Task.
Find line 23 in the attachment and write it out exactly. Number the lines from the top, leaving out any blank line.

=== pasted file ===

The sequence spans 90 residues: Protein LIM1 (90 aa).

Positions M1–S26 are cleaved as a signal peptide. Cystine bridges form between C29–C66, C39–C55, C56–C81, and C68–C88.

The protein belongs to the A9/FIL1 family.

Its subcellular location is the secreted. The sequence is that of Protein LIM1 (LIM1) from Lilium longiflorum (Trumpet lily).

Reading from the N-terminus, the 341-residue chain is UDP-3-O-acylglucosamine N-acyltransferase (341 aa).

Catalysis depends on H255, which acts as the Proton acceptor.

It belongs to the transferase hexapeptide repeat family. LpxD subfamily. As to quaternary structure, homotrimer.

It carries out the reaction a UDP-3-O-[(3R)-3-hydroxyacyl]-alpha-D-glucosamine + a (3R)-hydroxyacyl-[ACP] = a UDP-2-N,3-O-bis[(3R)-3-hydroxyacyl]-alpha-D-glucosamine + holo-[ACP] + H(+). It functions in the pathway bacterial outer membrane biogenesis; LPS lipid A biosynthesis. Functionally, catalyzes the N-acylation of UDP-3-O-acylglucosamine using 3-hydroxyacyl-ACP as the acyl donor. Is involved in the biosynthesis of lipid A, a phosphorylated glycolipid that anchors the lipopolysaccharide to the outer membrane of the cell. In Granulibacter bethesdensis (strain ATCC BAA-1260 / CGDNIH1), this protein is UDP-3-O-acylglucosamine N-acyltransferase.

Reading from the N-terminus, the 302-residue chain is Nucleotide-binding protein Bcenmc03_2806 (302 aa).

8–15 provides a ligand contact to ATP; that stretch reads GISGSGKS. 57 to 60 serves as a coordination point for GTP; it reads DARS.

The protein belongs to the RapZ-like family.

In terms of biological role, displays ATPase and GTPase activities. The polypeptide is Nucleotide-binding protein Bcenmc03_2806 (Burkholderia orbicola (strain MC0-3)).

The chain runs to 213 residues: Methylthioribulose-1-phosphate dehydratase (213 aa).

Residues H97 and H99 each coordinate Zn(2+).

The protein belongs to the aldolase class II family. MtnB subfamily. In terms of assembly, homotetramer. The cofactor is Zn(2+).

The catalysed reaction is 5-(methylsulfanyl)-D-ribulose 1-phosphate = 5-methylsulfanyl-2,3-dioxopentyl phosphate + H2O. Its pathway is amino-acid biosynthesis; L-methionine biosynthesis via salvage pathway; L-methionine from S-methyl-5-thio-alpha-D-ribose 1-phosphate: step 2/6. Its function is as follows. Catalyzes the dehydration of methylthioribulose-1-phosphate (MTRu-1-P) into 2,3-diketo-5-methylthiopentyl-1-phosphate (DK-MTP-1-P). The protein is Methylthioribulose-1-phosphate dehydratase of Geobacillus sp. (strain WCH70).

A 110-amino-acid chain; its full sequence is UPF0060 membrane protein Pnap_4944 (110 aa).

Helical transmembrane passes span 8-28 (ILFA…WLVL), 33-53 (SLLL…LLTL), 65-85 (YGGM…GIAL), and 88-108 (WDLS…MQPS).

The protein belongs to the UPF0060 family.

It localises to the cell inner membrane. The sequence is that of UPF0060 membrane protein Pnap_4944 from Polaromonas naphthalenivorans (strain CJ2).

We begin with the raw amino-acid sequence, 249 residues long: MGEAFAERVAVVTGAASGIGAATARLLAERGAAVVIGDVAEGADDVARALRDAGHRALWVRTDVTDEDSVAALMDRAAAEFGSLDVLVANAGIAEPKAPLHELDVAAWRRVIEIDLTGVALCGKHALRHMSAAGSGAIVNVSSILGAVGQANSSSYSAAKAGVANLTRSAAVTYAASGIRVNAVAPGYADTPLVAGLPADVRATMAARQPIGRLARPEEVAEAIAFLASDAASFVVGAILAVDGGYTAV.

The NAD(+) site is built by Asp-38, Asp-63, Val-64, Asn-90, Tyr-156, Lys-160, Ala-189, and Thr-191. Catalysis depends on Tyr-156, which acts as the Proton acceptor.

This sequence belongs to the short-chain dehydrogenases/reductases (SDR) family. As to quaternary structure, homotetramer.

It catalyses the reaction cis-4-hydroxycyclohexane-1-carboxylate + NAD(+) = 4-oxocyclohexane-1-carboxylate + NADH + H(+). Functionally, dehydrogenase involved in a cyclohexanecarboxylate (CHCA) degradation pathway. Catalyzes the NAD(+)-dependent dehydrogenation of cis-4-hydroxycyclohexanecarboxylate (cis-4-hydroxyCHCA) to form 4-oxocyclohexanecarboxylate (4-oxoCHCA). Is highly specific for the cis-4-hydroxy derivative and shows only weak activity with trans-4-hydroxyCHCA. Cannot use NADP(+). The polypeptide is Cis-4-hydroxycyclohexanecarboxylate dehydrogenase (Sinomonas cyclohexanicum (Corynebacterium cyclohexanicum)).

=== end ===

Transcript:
This sequence belongs to the short-chain dehydrogenases/reductases (SDR) family. As to quaternary structure, homotetramer.